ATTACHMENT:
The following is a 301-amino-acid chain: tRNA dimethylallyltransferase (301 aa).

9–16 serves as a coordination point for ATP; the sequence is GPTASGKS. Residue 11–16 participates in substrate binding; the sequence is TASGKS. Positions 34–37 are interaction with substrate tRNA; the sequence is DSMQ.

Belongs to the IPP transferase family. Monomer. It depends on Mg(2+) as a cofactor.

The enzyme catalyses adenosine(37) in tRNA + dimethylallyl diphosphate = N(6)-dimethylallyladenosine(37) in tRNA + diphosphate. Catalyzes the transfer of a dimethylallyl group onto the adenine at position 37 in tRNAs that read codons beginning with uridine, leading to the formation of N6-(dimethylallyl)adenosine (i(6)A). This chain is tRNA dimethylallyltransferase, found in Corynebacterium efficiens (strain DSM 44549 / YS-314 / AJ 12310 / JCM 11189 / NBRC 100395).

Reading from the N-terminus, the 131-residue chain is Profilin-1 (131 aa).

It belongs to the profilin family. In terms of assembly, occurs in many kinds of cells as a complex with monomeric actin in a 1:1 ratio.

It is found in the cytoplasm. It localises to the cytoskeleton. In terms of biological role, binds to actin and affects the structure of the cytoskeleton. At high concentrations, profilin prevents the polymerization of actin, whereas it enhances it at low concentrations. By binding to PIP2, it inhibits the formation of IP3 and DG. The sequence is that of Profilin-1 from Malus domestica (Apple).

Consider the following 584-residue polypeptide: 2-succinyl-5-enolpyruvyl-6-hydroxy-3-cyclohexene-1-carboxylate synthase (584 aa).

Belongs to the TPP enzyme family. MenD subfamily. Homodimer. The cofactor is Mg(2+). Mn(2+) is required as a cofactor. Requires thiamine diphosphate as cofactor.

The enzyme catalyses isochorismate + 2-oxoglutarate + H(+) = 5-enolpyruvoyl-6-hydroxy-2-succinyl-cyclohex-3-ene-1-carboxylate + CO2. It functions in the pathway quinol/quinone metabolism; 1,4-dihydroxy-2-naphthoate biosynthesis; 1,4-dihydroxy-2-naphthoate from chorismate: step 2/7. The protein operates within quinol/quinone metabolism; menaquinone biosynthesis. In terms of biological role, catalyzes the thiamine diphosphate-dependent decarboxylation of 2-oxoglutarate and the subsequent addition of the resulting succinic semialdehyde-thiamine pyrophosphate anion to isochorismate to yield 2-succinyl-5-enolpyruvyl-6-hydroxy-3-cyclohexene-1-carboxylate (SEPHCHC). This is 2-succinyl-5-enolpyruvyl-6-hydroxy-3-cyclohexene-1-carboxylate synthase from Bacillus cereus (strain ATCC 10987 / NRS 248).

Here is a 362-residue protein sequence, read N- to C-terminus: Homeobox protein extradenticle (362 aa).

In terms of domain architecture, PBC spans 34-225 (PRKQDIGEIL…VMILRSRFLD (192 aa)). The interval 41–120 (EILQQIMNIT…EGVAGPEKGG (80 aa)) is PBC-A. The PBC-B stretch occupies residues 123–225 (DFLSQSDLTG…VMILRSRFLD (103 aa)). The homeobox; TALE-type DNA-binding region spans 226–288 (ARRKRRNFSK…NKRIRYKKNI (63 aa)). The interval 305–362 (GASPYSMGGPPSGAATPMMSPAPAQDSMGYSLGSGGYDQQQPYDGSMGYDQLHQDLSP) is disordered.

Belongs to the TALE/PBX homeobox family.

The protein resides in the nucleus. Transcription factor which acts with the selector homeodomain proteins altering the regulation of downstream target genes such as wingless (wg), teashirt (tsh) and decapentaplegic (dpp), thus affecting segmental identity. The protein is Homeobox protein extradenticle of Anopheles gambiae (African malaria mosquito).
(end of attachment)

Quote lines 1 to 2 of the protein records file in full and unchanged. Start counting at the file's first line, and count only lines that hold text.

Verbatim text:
The following is a 301-amino-acid chain: tRNA dimethylallyltransferase (301 aa).

9–16 serves as a coordination point for ATP; the sequence is GPTASGKS. Residue 11–16 participates in substrate binding; the sequence is TASGKS. Positions 34–37 are interaction with substrate tRNA; the sequence is DSMQ.